Beyond no.

God knew the troubles we were having with obedience. And desperately wanted us to know the delight of the garden. Enjoying both the presence and the work of God.

And so Jesus came as God in a body, still completely God, but also completely human. Because he is human, he understands, from the inside, fatigue and hunger and loneliness. He understood loss and fever and betrayal and desire.

When we read of his temptation in the wilderness, we are reading of real temptation, the kind we face, the kind that takes attentiveness and openness to God to survive.

How does Jesus respond to the offers of the enemy?

  • To use his power to make bread,
  • To jump from a tower, on one word that God protects,
  • To make a simple act of worship in exchange for everything he could see.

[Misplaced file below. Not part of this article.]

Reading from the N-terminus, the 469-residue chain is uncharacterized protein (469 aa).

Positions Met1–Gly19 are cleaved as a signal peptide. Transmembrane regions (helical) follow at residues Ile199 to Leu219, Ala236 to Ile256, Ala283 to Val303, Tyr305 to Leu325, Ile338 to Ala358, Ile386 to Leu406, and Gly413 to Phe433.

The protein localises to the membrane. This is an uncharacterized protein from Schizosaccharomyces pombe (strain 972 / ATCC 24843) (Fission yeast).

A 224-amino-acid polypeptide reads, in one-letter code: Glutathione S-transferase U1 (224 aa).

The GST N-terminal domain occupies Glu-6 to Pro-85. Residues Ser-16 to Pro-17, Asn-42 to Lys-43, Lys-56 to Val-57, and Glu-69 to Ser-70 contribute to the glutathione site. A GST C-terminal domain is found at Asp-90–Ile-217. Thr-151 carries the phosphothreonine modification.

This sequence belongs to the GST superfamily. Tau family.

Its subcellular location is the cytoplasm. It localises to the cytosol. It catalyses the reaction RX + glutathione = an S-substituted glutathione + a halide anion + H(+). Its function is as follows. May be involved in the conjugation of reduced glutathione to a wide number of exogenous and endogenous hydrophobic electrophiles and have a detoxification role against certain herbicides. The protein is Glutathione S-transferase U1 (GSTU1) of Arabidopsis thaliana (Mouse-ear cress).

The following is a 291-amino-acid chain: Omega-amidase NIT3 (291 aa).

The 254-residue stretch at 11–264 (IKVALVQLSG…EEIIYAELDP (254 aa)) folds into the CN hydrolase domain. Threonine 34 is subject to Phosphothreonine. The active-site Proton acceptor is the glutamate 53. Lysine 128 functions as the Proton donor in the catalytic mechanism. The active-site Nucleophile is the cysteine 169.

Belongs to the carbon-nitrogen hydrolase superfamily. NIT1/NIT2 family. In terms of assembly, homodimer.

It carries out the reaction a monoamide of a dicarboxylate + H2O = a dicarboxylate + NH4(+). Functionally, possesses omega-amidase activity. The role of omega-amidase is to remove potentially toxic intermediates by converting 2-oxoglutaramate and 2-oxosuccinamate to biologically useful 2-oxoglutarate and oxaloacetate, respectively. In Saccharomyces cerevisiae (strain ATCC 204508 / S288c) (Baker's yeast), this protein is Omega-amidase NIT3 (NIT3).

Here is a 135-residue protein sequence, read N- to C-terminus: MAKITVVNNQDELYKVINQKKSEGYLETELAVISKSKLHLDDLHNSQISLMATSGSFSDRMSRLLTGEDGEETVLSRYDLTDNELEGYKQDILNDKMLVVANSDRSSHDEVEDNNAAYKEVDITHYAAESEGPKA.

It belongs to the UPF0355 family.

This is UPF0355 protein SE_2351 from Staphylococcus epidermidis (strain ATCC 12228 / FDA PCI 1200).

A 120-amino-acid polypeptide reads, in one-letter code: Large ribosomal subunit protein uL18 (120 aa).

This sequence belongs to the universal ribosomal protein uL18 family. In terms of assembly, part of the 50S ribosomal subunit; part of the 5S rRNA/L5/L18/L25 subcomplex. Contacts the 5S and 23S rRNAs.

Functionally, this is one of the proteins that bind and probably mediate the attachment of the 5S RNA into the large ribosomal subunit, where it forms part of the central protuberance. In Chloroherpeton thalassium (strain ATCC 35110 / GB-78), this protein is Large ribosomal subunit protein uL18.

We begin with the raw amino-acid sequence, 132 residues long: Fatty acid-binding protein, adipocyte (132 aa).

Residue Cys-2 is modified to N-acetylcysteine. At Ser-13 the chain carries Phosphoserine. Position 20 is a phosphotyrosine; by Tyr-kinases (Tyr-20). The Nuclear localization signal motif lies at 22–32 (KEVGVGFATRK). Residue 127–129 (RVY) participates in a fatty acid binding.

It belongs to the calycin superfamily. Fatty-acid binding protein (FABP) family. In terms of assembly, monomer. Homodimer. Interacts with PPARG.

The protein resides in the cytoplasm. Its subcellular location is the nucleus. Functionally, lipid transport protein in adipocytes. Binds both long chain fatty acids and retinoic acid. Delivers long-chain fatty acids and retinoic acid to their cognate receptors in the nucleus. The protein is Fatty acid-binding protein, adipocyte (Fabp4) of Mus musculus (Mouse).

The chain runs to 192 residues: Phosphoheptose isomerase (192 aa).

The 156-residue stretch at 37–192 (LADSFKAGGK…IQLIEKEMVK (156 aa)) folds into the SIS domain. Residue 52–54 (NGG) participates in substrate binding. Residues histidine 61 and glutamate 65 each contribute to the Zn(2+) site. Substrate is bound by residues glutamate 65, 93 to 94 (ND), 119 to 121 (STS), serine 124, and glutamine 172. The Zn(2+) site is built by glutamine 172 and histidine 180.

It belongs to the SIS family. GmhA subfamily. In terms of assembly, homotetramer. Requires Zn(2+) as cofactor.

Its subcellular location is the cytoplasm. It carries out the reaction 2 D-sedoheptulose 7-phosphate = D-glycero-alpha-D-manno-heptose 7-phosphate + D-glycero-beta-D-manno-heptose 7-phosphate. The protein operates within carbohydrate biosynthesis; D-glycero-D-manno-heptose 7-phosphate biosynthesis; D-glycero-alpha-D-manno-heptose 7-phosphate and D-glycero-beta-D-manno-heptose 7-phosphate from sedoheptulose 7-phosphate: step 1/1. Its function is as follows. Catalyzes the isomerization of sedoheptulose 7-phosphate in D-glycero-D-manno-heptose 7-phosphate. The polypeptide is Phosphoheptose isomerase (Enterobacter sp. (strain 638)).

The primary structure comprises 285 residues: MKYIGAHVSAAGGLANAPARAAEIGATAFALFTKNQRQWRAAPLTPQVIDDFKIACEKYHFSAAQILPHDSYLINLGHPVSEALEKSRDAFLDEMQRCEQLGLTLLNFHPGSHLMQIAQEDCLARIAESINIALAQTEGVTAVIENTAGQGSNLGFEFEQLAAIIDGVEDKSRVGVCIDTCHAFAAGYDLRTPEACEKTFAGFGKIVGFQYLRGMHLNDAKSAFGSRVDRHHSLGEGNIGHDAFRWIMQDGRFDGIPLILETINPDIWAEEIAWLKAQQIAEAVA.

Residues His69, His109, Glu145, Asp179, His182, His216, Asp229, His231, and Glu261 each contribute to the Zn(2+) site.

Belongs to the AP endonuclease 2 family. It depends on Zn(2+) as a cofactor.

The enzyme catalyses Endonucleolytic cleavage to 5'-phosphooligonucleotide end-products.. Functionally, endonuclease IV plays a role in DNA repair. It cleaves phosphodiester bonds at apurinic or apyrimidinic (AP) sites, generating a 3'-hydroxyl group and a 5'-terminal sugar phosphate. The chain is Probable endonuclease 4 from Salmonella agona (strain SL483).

When Jesus encountered the offers of the enemy, Jesus referred to the teachings of God, as Eve had. But Jesus was accurate. He knew what the words actually were.

And, more than just specifically accurate, Jesus responded with teachings that offered alternatives.

He didn’t just resist the bread, he offered a positive commitment–to be devoted to all the words that God has spoken. To eat those words like we would eat bread. To reflect on them, to chew on them, to get life from them. And as I think about it, I think that Jesus wasn’t just talking about what the Bible said.

He was describing the experience of the previous 40 days, when he had been feeding on the words of God. The way that he knew that man doesn’t live by bread alone but by every word God has said, was because he had lived by every word God said. Not focused on the one thing he had committed not to do, but on everything he had in front of him.

In the other temptations he also looked beyond his own glory and comfort and reputation to God’s.


Reflecting on the readings from the first Sunday in Lent: Genesis 2:15-17; 3:1-7, Romans 5:12-19, and Matthew 4:1-11.

One thought on “Beyond no.

  1. Pingback: More temptation. – 300 words a day

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